We caught up with Kathy in preparation for her involvement in the Wellbeing at Work Summit Asia which takes place from 25-27 April live and in-person in Singapore & Bengaluru to find out why she is so passionate about wellbeing at work and why she is looking forward to the Summit.
We are thrilled that you will be speaking at our Wellbeing at Work Asia Summit in April. Our first and most important question is, how are you doing today?
I’m feeling great following a bout of illness which landed me in the hospital in middle of March. So, it brings home this message ‘Good health is wealth’.
As a leader based in the region, what are the main challenges you are facing when it comes to employee wellbeing?
To begin with, Asia is a diverse region and any form of employee well being solutions must be tailored made to each specific country’s needs.
What strategies have you seen developing in Asia over the past 6-12 months to address health and wellbeing in the workplace?
It’s heartening to see that companies are realising the necessity of preventive health and well-being solutions in order to have a healthy workforce. Some of these are now parcelled as part of employee benefits:
- Health screening
- Gym membership
- Person medical rider insurance coverage
- Fruits basket
- Exercise challenges / gamification
- Employee assistance program
More lately, there’s focus on addressing or at least acknowledging that mental health is equally important. And a section also focused on financial health, in planning ahead for retirement.
Why is employee wellbeing so important to you personally?
As a DEI professional, I truly believe that people are most engaged in the professional setting if they can be their authentic selves. Any form of hiding or covering (of their diversity dimensions be it age, religion, sexual orientation etc.) will have an emotional tax on such individuals and subsequently, impacts their mental wellbeing. I have heard many marginalised stories of minorities and the detrimental impact of daily microaggressions to be able to draw a correlation of how important addressing DEI solutions in the workplace.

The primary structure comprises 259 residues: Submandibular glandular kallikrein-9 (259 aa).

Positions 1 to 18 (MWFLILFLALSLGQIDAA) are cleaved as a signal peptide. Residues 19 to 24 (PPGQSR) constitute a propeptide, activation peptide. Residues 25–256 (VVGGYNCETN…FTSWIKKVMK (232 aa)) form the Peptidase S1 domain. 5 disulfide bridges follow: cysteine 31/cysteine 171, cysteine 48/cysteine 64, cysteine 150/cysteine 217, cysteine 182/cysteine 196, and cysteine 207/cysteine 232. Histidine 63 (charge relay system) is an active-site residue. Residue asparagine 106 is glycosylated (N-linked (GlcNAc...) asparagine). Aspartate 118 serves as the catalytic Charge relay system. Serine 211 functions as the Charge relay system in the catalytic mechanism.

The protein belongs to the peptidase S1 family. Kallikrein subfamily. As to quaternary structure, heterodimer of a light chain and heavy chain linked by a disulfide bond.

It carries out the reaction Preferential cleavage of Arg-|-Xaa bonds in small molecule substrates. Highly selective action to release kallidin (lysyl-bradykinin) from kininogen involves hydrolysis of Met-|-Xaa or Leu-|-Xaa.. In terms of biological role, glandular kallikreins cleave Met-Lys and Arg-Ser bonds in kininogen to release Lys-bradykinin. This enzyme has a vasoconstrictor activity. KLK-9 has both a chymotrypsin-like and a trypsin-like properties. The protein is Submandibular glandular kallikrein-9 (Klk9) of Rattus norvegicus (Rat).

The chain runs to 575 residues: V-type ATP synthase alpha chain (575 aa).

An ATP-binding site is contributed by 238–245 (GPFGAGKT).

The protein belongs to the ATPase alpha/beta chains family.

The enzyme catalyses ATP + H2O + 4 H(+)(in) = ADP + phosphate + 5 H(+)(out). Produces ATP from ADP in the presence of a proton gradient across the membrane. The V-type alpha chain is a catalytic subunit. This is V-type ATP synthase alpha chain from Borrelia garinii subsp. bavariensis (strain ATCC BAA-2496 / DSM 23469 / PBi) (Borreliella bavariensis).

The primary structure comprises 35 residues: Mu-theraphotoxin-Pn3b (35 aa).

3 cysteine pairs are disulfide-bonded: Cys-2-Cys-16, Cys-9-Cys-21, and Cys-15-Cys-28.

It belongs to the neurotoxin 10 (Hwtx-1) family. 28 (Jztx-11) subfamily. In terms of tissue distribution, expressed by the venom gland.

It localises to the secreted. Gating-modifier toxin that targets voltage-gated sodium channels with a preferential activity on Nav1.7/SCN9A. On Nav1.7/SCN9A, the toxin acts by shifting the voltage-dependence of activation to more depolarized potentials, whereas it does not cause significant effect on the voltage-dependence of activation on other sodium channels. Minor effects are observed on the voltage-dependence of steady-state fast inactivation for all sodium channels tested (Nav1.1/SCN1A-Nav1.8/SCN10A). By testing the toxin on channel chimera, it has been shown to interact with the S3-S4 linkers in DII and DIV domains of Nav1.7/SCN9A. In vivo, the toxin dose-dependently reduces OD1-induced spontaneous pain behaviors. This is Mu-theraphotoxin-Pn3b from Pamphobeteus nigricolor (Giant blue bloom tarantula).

What are you most looking forward to about the Summit in April?
I’m looking forward to connecting with like minded professionals in person here in Singapore to hear any new solutions that their companies are trailing to improve employee wellbeing in holistic manner.
Tell us, what is your vision for the workplace of the future, in terms of employee engagement, health and wellbeing?
My vision is to have individualised tailor solutions which uses a DEI lens to assess the needs of the individual and provide the solutions accordingly. For example: a gay employee (who hasn’t come out in the workplace) may prefer to have a counsellor who understands the challenges of their sexual orientation and gender identity at work.
What areas do you think employers should be focused on over the next 12-18 months?
Double down their efforts on what they are doing today; and more importantly remove the necessary stressors at work. These may pertain to hygiene factors: looking at workload distribution, handling multiple time zones, disconnecting from work (or devices), ensuring holidays are consumed etc.
How has your organisation been leading the way?
LR has a flexible work policy for anyone who requires it – be in care giving duties. Beyond the EAP programs, LR has also trained a team of mental health and well being champions across the globe to offer peer to peer support, and highlight the importance of mental health and well being.
Kathy will be speaking in Singapore at the Wellbeing at Work Summit Asia that takes place both live and in-person in Singapore & Bengaluru and virtually for the wider region. Further details on the Summit can be found here.